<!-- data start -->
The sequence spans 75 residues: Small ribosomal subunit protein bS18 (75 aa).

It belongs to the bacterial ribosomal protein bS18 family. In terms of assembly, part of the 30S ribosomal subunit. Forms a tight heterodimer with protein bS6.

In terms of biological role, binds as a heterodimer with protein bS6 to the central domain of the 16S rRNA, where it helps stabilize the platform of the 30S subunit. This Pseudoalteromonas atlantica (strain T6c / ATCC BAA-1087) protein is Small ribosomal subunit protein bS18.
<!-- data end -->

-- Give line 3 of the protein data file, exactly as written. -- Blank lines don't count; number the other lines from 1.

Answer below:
In terms of biological role, binds as a heterodimer with protein bS6 to the central domain of the 16S rRNA, where it helps stabilize the platform of the 30S subunit. This Pseudoalteromonas atlantica (strain T6c / ATCC BAA-1087) protein is Small ribosomal subunit protein bS18.